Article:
[Standards] Do we need STUN?

Robert McQueen robert.mcqueen at collabora.co.uk
Thu Mar 8 20:41:09 UTC 2007


Scott Ludwig wrote:
>> 3) Instead of implementing the TURN protocol to have to speak to a media
>> proxy, why not just get the media proxy info via XMPP? Some simple ideas
>> around this at:
>> http://wiki.igniterealtime.org/display/WILDFIRE/Wildfire+Media+Proxy
> 
> We need the client to resolve the relay server's dns address, in order
> to pick the relay server in the closest data center.
> 
> Now we have an ip address. We could talk to that server over xmpp
> (somehow using the ip address as the jid?), but it seems pointless
> once we have an ip address.

At any rate, TURN is just a few attributes to put into your STUN packet
in order to say "please send my media here". We've already got a working
STUN packet generator/parser in 500 lines of C or Python or whatever
takes your fancy, because we can re-use it for doing the external IP
determination/NAT port binding *and* ICE *and* talking to our relay
server. The XEP will be very short too, it will say "Jingle uses the
following standards", and people can easily find a library that will do
it for them.

We've already established that we're going to re-use RTP as an existing
sensible, well-thought out, proven and widely-deployed technology for
formatting audio and video packets. We've also presumably agreed that we
can use pre-existing audio codecs and don't need to start doing our own
analysis of what constitutes relevant voice data and what coefficients
and transformations we should use to send it. Clever people have already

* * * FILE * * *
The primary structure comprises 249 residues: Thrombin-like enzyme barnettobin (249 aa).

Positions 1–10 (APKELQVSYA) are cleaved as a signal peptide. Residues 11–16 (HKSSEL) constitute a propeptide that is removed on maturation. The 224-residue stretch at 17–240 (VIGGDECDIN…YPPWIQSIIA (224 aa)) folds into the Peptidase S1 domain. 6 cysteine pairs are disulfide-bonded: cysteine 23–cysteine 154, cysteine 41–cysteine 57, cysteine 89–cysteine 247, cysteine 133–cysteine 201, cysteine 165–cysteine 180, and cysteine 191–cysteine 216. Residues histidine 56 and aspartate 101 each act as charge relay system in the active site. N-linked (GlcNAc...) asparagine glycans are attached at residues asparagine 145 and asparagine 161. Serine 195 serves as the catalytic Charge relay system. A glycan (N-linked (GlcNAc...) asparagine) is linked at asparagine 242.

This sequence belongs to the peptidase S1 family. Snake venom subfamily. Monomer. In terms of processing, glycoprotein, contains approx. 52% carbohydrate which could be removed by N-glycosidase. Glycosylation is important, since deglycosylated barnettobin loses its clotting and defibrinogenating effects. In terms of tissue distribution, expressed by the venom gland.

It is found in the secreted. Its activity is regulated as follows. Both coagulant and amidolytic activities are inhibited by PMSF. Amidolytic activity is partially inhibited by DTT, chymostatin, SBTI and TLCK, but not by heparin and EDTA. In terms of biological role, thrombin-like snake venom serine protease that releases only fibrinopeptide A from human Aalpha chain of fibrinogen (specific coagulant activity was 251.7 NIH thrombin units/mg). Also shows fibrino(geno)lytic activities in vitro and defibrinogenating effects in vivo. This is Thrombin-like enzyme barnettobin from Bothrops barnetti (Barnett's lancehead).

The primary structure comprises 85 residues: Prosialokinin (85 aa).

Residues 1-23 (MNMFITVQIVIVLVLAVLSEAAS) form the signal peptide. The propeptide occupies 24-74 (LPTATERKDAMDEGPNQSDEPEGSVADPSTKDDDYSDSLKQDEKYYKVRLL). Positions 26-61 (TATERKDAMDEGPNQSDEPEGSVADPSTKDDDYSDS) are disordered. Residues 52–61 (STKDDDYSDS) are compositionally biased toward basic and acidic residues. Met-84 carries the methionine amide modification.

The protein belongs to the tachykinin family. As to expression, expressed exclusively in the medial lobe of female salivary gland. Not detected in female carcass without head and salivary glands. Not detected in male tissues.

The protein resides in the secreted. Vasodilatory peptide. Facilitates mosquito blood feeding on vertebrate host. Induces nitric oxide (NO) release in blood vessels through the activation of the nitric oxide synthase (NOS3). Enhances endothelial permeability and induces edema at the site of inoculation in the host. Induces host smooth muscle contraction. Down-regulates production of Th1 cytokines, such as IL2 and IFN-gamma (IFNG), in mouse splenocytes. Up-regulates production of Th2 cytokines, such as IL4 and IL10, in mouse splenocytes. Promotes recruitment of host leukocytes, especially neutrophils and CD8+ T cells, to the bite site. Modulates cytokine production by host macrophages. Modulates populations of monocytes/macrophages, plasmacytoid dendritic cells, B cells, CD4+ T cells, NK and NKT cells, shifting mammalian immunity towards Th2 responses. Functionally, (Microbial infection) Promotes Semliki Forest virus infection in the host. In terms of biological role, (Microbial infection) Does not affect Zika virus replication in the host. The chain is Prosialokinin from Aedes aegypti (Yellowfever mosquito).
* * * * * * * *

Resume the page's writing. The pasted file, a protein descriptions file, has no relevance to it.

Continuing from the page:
gone before us, and done that work already.

So my question is, why the hell is everyone fixating on NAT traversal as
somewhere where we have to invent our own (apparently square, and
surrounded by angle brackets) wheel? This is bikeshedding to the highest
 degree, and it's really starting to aggravate me.

All of the proprietary IM systems invented their own media, streaming
and NAT traversal stuff 5 years ago, but recent versions of MSN, Yahoo
and AIM are dropping all of it in favour of SIP, RTP, STUN and yes, even
ICE based technologies. There are huge benefits to being able to re-use
the existing software implementations of RTP and friends, and this
applies just as well to the NAT traversal library too.

No matter how much you complain that the ICE RFC is long, or not
finished yet, it's going to be completed soon, it's going to carry a
massive amount of mindshare, and it's going to get far more
implementation, testing and support than any tin-can nonsense we come up
with. Furthermore, Google have already shown us that it works very well
indeed.

This is a chance for XMPP to do something very cool and gain a lot of
mindshare by adding the media calling functionality to the very solid
base of authentication/presence/messaging/etc that we've already built
up. All you're doing here is coming up with myriad ways to put a lot of
people off the adoption of Jingle by raising the cost and effort by
forcing people into developing alternative implementations of these
existing technologies.

It would be the saddest day of my life if I had to implement a seperate
plugin in our media library (Farsight) to support XMPP's home-made means
of NAT traversal, when all signs point to us now being able to re-use
the same plugin and code for SIP, MSN, Yahoo and AOL calls. The reason
we *have* plugins in the first place is because the proprietary IM
systems were doing some bogus non-standard stuff. I really didn't expect
that we'd be having to think about using it again for implementing XMPP
support.

We're not about to start writing our own audio codecs or streaming
formats, so why do we need to make life hard for Jingle client authors
by diverging from the established norms for things like NAT traversal?
Why is this even a question in people's minds? As Rachel says, the far
more interesting problems to solve are the ones that aren't solved
satisfactorily, like we know how to do NAT traversal with UDP packets,
now how do we transfer a file over it, and do we want to prefer that to
existing SOCKS5 stuff, etc?

Please stop this nonsense and stop trying to drive a wedge between XMPP
and established wisdom. A lot of the mailing list are agreeing with me
here. You really are very misguided.

Regards,
Rob



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